2- Congenital transmission: HPV can be transmitted from mother to baby during birth and cause warts on the larynx and eyes of the baby. Transplacental transmission can occur from sperm carrying HPV during fertilization and by advancing in the female genital tract.

3- Contamination from surfaces and objects: The transmission of HPV from objects is a controversial issue. No proven case has been reported that HPV is transmitted from surfaces such as toilets and bathrooms. However, it is thought that the objects used during the treatment of genital warts may be infected with HPV. It is recommended to use separate gloves for manual examination. Vaginal ultrasound probes are considered a source and high-level disinfection is recommended.

4) Respiratory transmission: Inhalation/respiratory transmission of HPV is a controversial issue. HPV DNA was detected in the smoke produced by laser and electrocautery treatment. As a result of these observations, it is recommended to use smoke removal systems, masks, gloves, aprons and glasses during the process. Laser (300nm) is more dangerous than electrocautery (70nm) because larger and higher amounts of HPV DNA were obtained in laser vapor than in electrocoagulation vapor.


HPV is a slow-growing virus and its latent period is 9-12 months. However, in the period of active genital lesions, the contagiousness is quite high. After the virus is taken into the body, it is eliminated by the body’s immune system at a rate of 70% in the first year and 90% in the second year, depending on the type of virus. Especially in high-risk carcinogenic virus types (types 16 and 18) that integrate into human DNA, it may take longer for the virus to be eliminated from the body. In the remaining 10% of the patients, the infection continues, genital warts appear, or in the long term (10-30 years) it causes the development of cancers in various areas. For this reason, it may be possible to detect precancerous lesions in the early period with the pop-smear screening test. If a lesion in the form of a condyloma has emerged, the diagnosis must be confirmed by biopsy and must be typed. Because today it is possible to determine whether the causative agent is the oncogene subtype of HPV.

Genital warts (Condylomas-HPV lesions) can be located generally along the entire penis in men, as well as around the testicles, groin, calves and anus.

Although it is rarer, it can sometimes be encountered in the anus or urinary canal, and even it can reach the bladder by advancing through the urinary canal. . In the transurethral resection material performed in the bladder, many cases have been reported as a pathology result of condyloma-HPV wart. In women, they are usually located around the anus, vulva, vagina, cervix (cervix). Warts are solitary or multiple, in different shapes (flat, flat or raised from the skin in the form of cauliflower), colors (tan, pink, red, white or gray), hard or soft in consistency and sizes, so that cauliflower fills the perineum between the anus and the vagina. They can also be seen as giant masses (genital warts). These lesions usually do not cause itching or pain.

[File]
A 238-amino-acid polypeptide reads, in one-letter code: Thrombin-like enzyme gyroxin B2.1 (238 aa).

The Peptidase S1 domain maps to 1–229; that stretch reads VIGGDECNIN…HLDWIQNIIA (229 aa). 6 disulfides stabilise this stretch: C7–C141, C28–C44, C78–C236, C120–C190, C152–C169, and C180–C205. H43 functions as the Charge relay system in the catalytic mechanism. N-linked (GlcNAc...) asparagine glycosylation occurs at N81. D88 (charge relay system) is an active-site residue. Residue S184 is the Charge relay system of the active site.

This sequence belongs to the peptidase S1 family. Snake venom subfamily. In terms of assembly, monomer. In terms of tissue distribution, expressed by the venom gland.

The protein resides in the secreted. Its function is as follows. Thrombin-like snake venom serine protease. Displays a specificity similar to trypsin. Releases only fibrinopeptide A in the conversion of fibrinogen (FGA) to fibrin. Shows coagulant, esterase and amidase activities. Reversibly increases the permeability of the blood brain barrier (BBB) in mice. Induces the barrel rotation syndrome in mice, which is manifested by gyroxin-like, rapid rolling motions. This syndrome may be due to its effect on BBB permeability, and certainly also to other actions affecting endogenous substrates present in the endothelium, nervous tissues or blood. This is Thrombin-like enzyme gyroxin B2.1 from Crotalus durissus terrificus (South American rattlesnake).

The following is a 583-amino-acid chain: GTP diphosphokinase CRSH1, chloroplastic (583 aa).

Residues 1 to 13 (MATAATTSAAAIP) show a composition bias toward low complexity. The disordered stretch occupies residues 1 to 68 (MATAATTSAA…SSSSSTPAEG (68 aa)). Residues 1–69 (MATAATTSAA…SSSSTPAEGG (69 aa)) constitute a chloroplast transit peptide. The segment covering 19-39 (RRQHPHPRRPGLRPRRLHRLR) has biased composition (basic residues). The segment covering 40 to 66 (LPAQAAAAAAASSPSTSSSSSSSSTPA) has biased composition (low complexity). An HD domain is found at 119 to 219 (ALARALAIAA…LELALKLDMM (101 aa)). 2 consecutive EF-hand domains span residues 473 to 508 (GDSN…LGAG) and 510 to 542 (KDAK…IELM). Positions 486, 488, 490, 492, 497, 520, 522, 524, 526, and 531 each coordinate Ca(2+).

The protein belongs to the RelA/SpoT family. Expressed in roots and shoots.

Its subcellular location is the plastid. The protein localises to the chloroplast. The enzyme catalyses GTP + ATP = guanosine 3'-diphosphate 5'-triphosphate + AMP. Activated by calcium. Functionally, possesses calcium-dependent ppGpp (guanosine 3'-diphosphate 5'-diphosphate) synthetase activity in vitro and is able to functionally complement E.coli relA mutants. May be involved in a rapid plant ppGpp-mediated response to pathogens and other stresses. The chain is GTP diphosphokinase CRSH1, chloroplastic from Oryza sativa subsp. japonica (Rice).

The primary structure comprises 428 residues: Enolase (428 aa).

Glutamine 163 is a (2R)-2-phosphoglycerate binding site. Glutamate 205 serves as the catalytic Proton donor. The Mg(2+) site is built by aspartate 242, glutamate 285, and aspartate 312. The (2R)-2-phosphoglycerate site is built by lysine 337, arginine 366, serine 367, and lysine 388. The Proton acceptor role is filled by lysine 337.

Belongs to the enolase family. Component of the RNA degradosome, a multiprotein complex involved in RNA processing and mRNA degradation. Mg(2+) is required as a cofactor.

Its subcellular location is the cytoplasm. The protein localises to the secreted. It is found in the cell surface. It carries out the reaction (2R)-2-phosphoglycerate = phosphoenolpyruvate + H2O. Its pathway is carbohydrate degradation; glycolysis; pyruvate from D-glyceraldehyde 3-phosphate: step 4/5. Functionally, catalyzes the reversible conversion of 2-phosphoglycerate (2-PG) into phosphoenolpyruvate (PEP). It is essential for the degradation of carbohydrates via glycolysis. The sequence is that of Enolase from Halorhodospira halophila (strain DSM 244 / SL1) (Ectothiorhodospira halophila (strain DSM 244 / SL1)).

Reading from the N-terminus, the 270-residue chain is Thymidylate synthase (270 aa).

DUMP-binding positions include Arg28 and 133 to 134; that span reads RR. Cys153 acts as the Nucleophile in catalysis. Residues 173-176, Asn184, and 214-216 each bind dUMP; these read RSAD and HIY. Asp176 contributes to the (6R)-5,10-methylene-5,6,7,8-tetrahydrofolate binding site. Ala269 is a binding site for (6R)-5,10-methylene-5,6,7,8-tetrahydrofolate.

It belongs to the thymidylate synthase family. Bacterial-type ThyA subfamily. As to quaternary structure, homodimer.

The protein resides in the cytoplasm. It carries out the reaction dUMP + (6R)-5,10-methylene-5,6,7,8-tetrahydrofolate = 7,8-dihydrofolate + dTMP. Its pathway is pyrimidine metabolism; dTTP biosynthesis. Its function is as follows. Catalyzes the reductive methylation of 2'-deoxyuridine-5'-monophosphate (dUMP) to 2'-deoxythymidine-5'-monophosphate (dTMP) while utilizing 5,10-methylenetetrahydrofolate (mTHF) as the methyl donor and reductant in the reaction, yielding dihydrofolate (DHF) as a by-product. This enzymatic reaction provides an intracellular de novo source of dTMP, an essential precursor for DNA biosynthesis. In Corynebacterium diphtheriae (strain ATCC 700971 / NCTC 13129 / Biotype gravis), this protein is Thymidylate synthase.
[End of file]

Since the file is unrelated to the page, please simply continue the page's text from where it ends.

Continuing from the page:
HPV is the cause of 5% of cancers in the world. HPV infections are seen as a definite risk factor for cancer of the penis, anus, rectum, mouth, nasopharynx and larynx in men. Its role in penile cancer has been scientifically proven. Although the role of HPV in other urological cancers has not been proven yet, HPV infection should be kept in mind in patients with prostate cancer and some types of bladder cancer (in cases with squamous bladder cancer, squamous bladder cancer-associated inverted papilloma, chronic urinary tract infection and schistosomiasis). Although there is a relationship between HPV and inverted papilloma, which is a precancerous lesion in the bladder, a strong relationship such as HPV-cervical cancer has not been established between HPV and bladder cancer.

In women, it is the most important etiological reason for the development of cervical cancer (cervix cancer). Studies have shown that almost all of the cervical cancer cases are caused by certain types of HPV. A decrease in the frequency of cervical cancer has been determined by preventing (with vaccination), treating or hygienically preventing the transmission of HPV infections. HPV is a DNA virus and infects cervical cells, causes abnormal and uncontrolled cell proliferation, leading to condyloma-wart formation, these lesions lose control over time and become cancerous.